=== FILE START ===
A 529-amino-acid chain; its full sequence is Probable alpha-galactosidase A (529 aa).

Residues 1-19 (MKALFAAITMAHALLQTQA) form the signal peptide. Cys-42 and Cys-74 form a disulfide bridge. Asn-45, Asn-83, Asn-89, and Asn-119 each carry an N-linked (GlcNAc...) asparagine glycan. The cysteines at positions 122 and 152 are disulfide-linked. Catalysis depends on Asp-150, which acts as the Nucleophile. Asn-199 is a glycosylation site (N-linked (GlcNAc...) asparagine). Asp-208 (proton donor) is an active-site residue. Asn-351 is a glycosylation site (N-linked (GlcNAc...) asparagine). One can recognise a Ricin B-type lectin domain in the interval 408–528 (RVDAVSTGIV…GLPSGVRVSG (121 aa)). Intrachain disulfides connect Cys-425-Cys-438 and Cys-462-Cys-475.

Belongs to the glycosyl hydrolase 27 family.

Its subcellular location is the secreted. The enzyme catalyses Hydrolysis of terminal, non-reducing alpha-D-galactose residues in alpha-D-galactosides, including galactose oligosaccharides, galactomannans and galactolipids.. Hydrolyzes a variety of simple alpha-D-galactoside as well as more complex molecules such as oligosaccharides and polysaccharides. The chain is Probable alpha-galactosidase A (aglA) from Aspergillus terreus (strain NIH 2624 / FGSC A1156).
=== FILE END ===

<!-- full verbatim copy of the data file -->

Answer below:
A 529-amino-acid chain; its full sequence is Probable alpha-galactosidase A (529 aa).

Residues 1-19 (MKALFAAITMAHALLQTQA) form the signal peptide. Cys-42 and Cys-74 form a disulfide bridge. Asn-45, Asn-83, Asn-89, and Asn-119 each carry an N-linked (GlcNAc...) asparagine glycan. The cysteines at positions 122 and 152 are disulfide-linked. Catalysis depends on Asp-150, which acts as the Nucleophile. Asn-199 is a glycosylation site (N-linked (GlcNAc...) asparagine). Asp-208 (proton donor) is an active-site residue. Asn-351 is a glycosylation site (N-linked (GlcNAc...) asparagine). One can recognise a Ricin B-type lectin domain in the interval 408–528 (RVDAVSTGIV…GLPSGVRVSG (121 aa)). Intrachain disulfides connect Cys-425-Cys-438 and Cys-462-Cys-475.

Belongs to the glycosyl hydrolase 27 family.

Its subcellular location is the secreted. The enzyme catalyses Hydrolysis of terminal, non-reducing alpha-D-galactose residues in alpha-D-galactosides, including galactose oligosaccharides, galactomannans and galactolipids.. Hydrolyzes a variety of simple alpha-D-galactoside as well as more complex molecules such as oligosaccharides and polysaccharides. The chain is Probable alpha-galactosidase A (aglA) from Aspergillus terreus (strain NIH 2624 / FGSC A1156).